This Week In Rideshare: Minimum Wage, Self-driving, and Profit.

4 min readFeb 16, 2024


The war for wages, self-driving goes in circles, and Uber ends in the black. LegalRideshare breaks it down.


Corporations go head-to-head with workers trying to make a living. The Stranger adds:

Billion-dollar corporations such as DoorDash, Uber Eats, GrubHub, and InstaCart started ramping up their cry-bully tactics against gig workers after the City of Seattle instituted new “Pay Up”-branded protections on January 13 of this year. Workers don’t want you or the brand new, business-backed City Council to fall for it.

“They’ll cry, they’ll throw themselves on the ground, kicking and screaming like a toddler. Anything to make reasonable labor policy fail,” said driver and Pay Up advocate Carmen Figueroa.

In 2022, former Council Members Lisa Herbold and Andrew Lewis passed a minimum wage ordinance, something workers in other sectors have enjoyed for more than 85 years. Through messages to their customers and statements in the press, app-based delivery companies have set up a narrative that a minimum wage has actually hurt the workers this legislation aimed to help.


The AV future has turned into a pipe dream. The Verge adds:

One of the hallmarks of the race to develop autonomous vehicles has been wildly optimistic predictions about when they’ll be ready for daily use. The landscape is positively littered with missed deadlines.

The amount of money flowing into the autonomous vehicle space also had the knock-on effect of convincing regulators to take a lax approach when it comes to self-driving cars. AV boosters warned that too many rules would “stifle innovation” and jeopardize future gains, whether that was safety or job creation.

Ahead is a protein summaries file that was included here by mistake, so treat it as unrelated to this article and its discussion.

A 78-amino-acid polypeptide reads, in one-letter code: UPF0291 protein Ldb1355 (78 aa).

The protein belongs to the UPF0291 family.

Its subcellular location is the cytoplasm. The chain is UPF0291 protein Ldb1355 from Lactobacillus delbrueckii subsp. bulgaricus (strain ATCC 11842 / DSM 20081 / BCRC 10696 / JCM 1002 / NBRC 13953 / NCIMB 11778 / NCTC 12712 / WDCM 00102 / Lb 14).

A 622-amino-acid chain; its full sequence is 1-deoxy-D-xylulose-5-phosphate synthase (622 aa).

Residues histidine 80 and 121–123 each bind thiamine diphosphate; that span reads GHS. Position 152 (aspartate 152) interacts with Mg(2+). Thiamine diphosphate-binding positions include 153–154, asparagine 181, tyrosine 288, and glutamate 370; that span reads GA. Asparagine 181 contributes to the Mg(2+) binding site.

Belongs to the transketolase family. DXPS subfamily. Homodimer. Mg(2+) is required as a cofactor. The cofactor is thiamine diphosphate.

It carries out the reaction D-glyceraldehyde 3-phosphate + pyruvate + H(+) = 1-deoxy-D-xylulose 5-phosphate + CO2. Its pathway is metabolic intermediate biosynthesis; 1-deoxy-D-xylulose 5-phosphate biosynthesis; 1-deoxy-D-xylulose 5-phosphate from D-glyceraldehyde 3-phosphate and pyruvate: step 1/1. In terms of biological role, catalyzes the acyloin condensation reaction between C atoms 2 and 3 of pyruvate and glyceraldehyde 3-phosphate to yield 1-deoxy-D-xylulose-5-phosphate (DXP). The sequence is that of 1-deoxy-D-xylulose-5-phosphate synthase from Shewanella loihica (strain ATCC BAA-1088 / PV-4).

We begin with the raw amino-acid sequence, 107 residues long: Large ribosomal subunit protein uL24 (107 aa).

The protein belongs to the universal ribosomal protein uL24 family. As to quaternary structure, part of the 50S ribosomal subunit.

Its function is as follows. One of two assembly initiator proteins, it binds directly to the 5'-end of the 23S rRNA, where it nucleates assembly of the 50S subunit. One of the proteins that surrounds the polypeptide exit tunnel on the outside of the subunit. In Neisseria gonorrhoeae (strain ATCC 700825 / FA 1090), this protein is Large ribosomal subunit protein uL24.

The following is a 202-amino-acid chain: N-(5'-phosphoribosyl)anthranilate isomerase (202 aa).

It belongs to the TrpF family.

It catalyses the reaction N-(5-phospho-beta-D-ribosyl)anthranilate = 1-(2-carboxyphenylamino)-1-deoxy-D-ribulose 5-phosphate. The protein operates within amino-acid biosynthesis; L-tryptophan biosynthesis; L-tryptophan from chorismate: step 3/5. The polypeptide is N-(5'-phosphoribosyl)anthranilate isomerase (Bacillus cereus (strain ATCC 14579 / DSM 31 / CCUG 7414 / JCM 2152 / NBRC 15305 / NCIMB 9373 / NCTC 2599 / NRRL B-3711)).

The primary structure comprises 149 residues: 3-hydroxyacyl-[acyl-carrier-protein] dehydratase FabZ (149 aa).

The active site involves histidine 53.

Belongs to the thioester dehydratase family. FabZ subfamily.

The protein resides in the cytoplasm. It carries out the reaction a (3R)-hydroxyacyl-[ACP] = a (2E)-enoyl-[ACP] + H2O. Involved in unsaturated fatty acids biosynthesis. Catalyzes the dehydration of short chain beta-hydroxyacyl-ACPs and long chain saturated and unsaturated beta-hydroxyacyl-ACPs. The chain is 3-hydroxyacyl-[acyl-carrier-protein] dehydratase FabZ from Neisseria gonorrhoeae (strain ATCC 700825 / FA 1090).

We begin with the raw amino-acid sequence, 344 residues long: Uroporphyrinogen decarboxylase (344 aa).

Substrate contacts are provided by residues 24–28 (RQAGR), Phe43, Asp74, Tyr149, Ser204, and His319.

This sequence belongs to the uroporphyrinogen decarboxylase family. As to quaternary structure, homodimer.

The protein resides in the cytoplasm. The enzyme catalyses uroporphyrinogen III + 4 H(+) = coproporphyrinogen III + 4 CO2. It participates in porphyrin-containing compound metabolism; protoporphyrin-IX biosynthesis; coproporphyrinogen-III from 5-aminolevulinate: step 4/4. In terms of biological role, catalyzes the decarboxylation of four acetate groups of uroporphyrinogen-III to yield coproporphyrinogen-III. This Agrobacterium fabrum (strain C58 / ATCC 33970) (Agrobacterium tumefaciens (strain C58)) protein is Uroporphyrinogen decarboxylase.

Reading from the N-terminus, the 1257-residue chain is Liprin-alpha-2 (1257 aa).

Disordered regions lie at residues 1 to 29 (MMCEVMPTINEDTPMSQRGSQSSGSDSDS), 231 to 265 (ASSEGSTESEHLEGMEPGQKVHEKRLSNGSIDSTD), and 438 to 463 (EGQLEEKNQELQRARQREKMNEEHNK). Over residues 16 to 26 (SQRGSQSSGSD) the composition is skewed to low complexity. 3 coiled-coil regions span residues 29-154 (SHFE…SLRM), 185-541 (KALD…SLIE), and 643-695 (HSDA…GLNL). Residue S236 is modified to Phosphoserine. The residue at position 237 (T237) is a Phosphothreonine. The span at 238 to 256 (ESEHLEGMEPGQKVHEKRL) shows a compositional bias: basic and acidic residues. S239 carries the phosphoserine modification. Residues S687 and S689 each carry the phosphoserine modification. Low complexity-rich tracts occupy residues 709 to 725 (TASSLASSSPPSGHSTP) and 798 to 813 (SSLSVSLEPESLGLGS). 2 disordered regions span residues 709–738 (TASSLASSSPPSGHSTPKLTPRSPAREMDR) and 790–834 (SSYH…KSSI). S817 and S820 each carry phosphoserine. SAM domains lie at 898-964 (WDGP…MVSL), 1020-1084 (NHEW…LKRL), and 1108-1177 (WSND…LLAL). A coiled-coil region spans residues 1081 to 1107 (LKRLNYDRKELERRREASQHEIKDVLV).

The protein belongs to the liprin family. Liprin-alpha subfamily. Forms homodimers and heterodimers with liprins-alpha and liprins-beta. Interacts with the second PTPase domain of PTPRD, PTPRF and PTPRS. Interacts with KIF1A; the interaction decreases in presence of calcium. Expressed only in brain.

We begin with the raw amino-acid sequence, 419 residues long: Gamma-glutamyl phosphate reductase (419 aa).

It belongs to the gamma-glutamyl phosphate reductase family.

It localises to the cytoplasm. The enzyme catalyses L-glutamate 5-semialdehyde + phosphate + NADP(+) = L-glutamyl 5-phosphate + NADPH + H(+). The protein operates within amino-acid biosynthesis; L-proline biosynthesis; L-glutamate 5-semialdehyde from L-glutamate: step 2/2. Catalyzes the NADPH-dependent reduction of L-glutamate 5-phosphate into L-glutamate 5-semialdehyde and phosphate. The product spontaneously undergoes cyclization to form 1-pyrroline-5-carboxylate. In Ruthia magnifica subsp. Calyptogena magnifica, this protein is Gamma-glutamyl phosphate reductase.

When training an AI program on driving, you can predict a lot of what to expect, but you can’t predict everything. And when those edge cases eventually emerge, the car can make mistakes — sometimes with tragic consequences.


Uber finally makes a profit. But at what cost? Disconnect adds:

Between 2014 and 2023, the company set over $31 billion on fire in its quest to drive taxi companies out of business and build a global monopoly. It failed on both fronts, but in the meantime it built an organization that can wield significant power over transportation — and that’s exactly how it got to last week’s milestone.

The profit it’s reporting is purely due to exploitative business practices where the worker and consumer are squeezed to serve investors — and technology is the tool to do it. This is the moment CEO Dara Khosrowshahi has been working toward for years, and the plan he’s trying to implement to cement the company’s position should have us all concerned about the future of how we get around and how we work.

As transport analyst Hubert Horan outlined, for-hire rides are not a service that can take advantage of economies of scale like a software or logistics company, meaning just because you deliver more rides doesn’t mean the per-ride cost gets significantly cheaper. Uber actually created a less cost-efficient model because it forces drivers to use their own vehicles and buy their own insurance instead of having a fleet of similar vehicles covered by fleet insurance.

For years, workers have been protesting and organizing to try to claw back the power they lost when Uber sold labor exploitation as innovation to credulous governments that rolled out the red carpet for the supposed innovator. The most high-profile of these campaigns was in California, where workers were successful in pushing the state government to pass Assembly Bill 5 that effectively made them employees, only for the platform companies to rally behind a ballot measure that became known as Proposition 22. The companies deceptively presented it as a progressive policy to help workers in the gig economy when it actually nullified their victory and cemented their status as independent contractors.

LegalRideshare is the first law firm in the United States to focus exclusively on Uber®, Lyft®, gig workers, delivery and e-scooter accidents and injuries. Consultations are always free.




We’re the only law firm in the US entirely focused on Uber, Lyft, and gig worker accident and injury claims. FREE CONSULTATIONS at